The Greek bouzouki is a plucked musical instrument of the lute family, called the tamboura family, in Greek. The tamboura has existed in Greece since ancient times, and can be found in various sizes, shapes, depths of body, lengths of neck and number of strings. In ancient times, it was called the pandoura. The bouzouki is a direct descendant of the tamboura. The bouzouki is unquestionably a Greek musical instrument. The Greek marble relief, known as The Mantineia Base, dating from 330-320 BC, shows a muse playing a variant of the pandoura.
The name bouzouki, however, is a derivation of the Turkish word, “bozouk,” meaning broken or modified, and also describes a mid-sized Turkish “saz-bozouk,” which belongs to the same family. The word was modified and adopted by the Greek people for the name of their own historical instrument, over 400 years of Turkish occupation.
The current version of the bouzouki is found with either three string pairs (six strings total), called a trihordo (three course), or with four string pairs (eight strings total), called a tetrahordo (four course). The trihordo has a scale length of 700 mm, and is tuned D-A-D, while the tetrahordo has a scale length of 670 mm, and is tuned D-A-F-C (high to low). The two upper pairs are tuned in unison, and are called the cantini, while the bottom pair (or pairs on the tetrahordo) are tuned in octaves, and are called the bourganes. Other members of the bouzouki family include the tzoura, a three-quarter size instrument, usually found with three string pairs, but sometimes with four string pairs, and the baglama, a half size instrument, always with three string pairs. Within each instrument classification there are variations in size and actual shape, although the overall shape is always a pear-shaped, bowl-backed body, flat soundboard and flat (not arched)fingerboard. The instrument is played with a pick.
Originally the body was made of one piece of wood, hollowed out by carving (skafto), but today the bouzouki itself is always made of staves, shaped and glued together like a lute. For the most part, tzouras are made with staves, but some can be found carved. About half of the baglamas made today are carved, and half are made with staves. According to Pythagoras, the body was originally made of White Laurel. Today, the traditional wood is Mulberry, but many instruments are made with Walnut (and often Walnut dyed black), Rosewood and Maple. Other, more exotic, woods are now being used, as well. The neck is usually made of Bass wood (called Lime wood in Europe) or the wood of the Plane Tree. To strengthen the neck, it is laminated with one or more strips of a harder contrasting wood such as Ebony, Rosewood or Wenge. The soundboard is made of spruce and the fingerboard of ebony. Rarely, truss rods are used to adjust the neck, which can warp from string tension, but most professional players feel this destroys the tone of the instrument. Professional luthiers take pride in their ability to build their bouzoukis’ long, thin necks without truss rods, and able to withstand the tension of the strings without warping.
While the bouzouki and its predecessors existed in Greece, it did not become wildly popular until the 1920’s, with the rise in popularity of Rembetiko music. From that point on, the history and popularity of the bouzouki very closely followed that of Rembetiko music. The inherent problems with studying what is today called “Rembetkio” music are many. First, the musicians who are associated with this style of music did not call themselves Rembetes, nor did they call their music Rembetiko music (that term was first used on a recording made in the United States). Secondly, as I will discuss below, this was a sort of underground music movement, largley outlawed for most of its early period, so it is not well documented, and ethnomusicologists have only begun to research and document the history of the movement in recent years. The attempt to document the history of Rembetico music is an endeavor complicated by the fact that many of the musicians are now deceased, as well as the fact that it was largely a non-commercial, oral tradition (which makes it difficult to determine the composer of any particular song). Even among the most well respected experts in Rembetiko music and history, there is a fair amount of disagreement on the how and why Rembetiko music evolved.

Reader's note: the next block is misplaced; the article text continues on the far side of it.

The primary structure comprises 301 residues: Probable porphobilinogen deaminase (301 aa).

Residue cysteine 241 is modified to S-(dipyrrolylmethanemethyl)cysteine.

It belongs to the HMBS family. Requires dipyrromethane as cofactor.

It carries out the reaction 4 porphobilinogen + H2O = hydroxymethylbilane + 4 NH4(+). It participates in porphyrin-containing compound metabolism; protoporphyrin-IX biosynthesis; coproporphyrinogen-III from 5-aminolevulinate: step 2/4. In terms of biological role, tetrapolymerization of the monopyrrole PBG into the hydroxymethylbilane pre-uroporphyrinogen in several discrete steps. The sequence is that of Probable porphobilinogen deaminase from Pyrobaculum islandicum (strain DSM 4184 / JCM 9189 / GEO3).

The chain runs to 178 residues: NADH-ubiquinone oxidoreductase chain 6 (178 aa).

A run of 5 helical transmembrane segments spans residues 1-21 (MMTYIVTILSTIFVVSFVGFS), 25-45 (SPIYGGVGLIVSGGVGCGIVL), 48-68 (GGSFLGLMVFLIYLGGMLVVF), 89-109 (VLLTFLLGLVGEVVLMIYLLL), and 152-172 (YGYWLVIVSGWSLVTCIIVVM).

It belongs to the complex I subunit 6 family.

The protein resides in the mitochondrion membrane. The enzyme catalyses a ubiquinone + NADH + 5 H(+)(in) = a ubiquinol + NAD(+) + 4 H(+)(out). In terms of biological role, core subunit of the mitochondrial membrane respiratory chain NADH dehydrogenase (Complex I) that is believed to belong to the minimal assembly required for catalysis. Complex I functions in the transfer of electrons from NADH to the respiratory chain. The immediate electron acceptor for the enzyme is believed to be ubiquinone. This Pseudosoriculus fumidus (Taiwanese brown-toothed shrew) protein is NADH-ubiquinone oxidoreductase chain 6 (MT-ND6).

Pireus style music of the pre-1923 era, sometimes called Teke Style (Hash Den Style), developed in the urban underworld surrounding the docks of Pireus (the port of Athens) and other port-side cities. It was a heavy, “urban blues” style of music of a class of displaced refugees, laborers, and people living on the fringe of society and the law. During this period, Greece was undergoing a great urbanization, and many previously rural inhabitants were flocking to the cities, looking for work. At the same time, refugees were pouring into Greece from around the world, and nearly doubled the population of Athens. The topics of the songs often involved crime, drug use, smugling and gambling, prison, and persecution. Those who performed the music and danced to it, were mostly men. The bouzouki and baglama were the main instruments. The main dance rhythms were the Hasapiko (Butcher’s Dance) and the Zeimbekiko. The songs were often based loosely on the melodies of old Greek folk tunes, which were modal in nature. The other influence was urban song, which was mainly tonal (i.e. based on the tempered Western major and minor scales), which was gaining popularity in major cities in Greece, where the people wanted to be more cosmopolitan. It is difficult to determine the composer of particular songs, as noted above, due to the fact that performers heard songs, and copied them freely (A practice continuing today, in Greece, where multiple performers will record a song, once it achieves popularity). The leading composer was Markos Vamvakaris. Vamvakaris was from the Island of Syros. At the age of fifteen he stowed away on a ship to Pireaus and worked at various odd jobs, including shoveling coal, and in a slaughterhouse. He was introduced to the bouzouki by Old Nikos of Aivali. From that point on, Vamvakaris vowed that if he did not learn to play the bouzouki within six months, he would cut off his hands.